Dec 17, 2020 -
On December 17, chess enthusiasts will gather for Tactico’s first virtual chess tournament. The competition offers a chance for players of all levels to compete and includes an invitational featuring top competitors from across the country, like Quebec’s own WGM Maili-Jade Ouellet.
Organized by Rick Ness and Ellis Steinberg, the competition is as much about nurturing connections as it is about revelling in the competitive spirit of this timeless game — one that has experienced a surge of popularity during this unprecedented year.
The disruption of the COVID pandemic cancelled most sporting events and left many people stuck at home, bored. Chess offers a welcome opportunity for healthy competition and human interaction, even in isolation. And people are picking up the game at record rates.
As of March of 2020, Chess.com had 1.1 million new subscribers — up 6.54 million from the previous year. The streaming platform for gamers, Twitch, has also seen a steady rise in chess viewership during COVID, even making for a new kind of chess-celebrity in online spheres.
And then there is the popularity of the Netflix Original, Queen’s Gambit. Featuring the perfectly quirky yet fashionable heroine, Beth Harmon, the binge-worthy series adds a touch of glamour and romance to a game all-too-often associated with nerdy reclusive-types.
“Chess has a great and wonderful community,” says national chess master Nicolas Soudre, “During this pandemic, the game has given us the chance to connect together again. ”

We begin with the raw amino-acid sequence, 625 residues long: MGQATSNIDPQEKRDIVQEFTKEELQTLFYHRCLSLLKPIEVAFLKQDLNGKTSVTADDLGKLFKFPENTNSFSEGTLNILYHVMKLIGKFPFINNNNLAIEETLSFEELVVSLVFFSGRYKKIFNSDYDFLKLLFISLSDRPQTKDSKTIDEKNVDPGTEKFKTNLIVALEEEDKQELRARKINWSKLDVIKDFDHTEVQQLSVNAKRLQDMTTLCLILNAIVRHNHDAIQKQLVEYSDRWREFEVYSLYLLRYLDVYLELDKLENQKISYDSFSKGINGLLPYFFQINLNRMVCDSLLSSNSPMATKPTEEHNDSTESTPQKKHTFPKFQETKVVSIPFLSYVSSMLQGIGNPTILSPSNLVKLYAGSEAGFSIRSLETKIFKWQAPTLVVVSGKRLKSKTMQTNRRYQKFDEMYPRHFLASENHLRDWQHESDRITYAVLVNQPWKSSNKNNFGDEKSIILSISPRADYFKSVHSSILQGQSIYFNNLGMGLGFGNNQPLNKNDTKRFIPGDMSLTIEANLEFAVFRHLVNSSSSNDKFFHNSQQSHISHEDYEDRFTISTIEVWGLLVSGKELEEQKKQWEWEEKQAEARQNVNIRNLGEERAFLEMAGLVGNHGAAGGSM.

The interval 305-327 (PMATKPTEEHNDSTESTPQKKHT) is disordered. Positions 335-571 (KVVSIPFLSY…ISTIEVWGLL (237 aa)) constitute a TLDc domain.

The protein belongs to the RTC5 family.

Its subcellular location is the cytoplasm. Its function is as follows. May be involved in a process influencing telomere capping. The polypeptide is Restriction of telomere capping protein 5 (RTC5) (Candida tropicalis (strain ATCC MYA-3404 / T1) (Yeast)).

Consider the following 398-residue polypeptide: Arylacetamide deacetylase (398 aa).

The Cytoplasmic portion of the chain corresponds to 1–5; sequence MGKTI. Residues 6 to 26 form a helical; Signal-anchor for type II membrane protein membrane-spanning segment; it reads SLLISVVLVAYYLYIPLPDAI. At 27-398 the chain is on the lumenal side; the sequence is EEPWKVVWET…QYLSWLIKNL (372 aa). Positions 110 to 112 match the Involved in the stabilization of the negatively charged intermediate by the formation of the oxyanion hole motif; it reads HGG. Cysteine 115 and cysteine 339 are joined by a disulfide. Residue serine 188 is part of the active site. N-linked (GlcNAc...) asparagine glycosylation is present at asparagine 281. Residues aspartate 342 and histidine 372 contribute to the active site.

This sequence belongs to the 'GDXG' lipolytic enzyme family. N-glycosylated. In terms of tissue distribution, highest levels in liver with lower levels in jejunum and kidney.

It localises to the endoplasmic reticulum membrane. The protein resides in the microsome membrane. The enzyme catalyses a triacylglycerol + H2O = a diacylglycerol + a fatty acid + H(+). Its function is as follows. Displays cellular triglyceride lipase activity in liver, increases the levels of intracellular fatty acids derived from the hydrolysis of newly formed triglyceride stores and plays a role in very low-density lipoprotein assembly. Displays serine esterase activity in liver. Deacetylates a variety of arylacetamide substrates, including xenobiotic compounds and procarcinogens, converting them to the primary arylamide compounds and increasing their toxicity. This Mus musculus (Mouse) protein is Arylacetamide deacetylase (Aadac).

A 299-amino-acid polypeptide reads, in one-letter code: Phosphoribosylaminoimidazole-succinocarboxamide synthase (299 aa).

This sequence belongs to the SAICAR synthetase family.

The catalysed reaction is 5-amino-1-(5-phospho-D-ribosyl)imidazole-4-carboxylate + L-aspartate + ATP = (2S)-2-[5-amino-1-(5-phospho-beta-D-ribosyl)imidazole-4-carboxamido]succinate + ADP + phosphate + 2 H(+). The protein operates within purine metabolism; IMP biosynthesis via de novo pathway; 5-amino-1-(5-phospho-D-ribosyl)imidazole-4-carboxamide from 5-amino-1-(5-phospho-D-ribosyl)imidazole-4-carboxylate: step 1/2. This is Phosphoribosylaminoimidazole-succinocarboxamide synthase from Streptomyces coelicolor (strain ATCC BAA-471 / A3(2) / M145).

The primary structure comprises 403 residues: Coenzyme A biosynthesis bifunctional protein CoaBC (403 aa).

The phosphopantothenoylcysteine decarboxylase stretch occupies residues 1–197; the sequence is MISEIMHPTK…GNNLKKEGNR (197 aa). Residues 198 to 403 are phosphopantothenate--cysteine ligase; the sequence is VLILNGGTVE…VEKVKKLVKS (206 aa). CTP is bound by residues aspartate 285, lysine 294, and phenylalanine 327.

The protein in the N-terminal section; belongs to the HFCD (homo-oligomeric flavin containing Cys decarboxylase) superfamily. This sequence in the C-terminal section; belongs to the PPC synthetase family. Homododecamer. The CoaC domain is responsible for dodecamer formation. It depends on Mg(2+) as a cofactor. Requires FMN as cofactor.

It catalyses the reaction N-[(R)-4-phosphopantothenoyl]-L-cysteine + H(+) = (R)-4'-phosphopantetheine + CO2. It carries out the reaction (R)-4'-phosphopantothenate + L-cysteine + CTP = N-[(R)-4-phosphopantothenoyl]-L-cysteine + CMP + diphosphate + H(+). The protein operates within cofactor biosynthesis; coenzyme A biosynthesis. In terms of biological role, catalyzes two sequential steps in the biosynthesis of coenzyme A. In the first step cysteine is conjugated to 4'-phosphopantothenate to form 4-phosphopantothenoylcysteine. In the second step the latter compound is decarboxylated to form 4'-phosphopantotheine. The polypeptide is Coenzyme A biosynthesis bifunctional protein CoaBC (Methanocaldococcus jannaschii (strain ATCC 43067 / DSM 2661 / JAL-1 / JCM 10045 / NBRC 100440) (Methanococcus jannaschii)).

Played by kings, queens, and IBM machines, its players must be forward-thinking, agile, and reactive, all at the same time. Studies show that chess helps cultivate the kind of aversion to risk, and cognitive abilities that are helpful in other real-world situations, including the realm of business.
“Chess is a game with endless possibilities. There are clear paths to success, but you need to pick the right path in the right situation. It’s like this in business too,” says tournament co-organizer and Tactico’s Managing Partner, Rick Ness, “Exploring this process through chess nurtures a mindset that will help you in business. It’s one of the reasons we’re so excited about this tournament.”
The parallels between chess and the business world go beyond strategy. Like traditional business environments, the world of chess is often criticised for its lack of diversity, especially when it comes to women’s roles.
There have been many well-known chess masters assert that women are incapable of playing chess to male standards, most famously, Bobby Fisher. Some research supposedly backs this up, highlighting that women lack the competitive nature to navigate the aggressiveness of the game.
Chess Grand Masters, like Judit Polgar, hotly contest this idea, asserting that there are cultural and structural biases within the chess community that has prohibited women’s rise to elite levels in the game.
Although Polgar’s observations came from personal experience, academic research backs her up.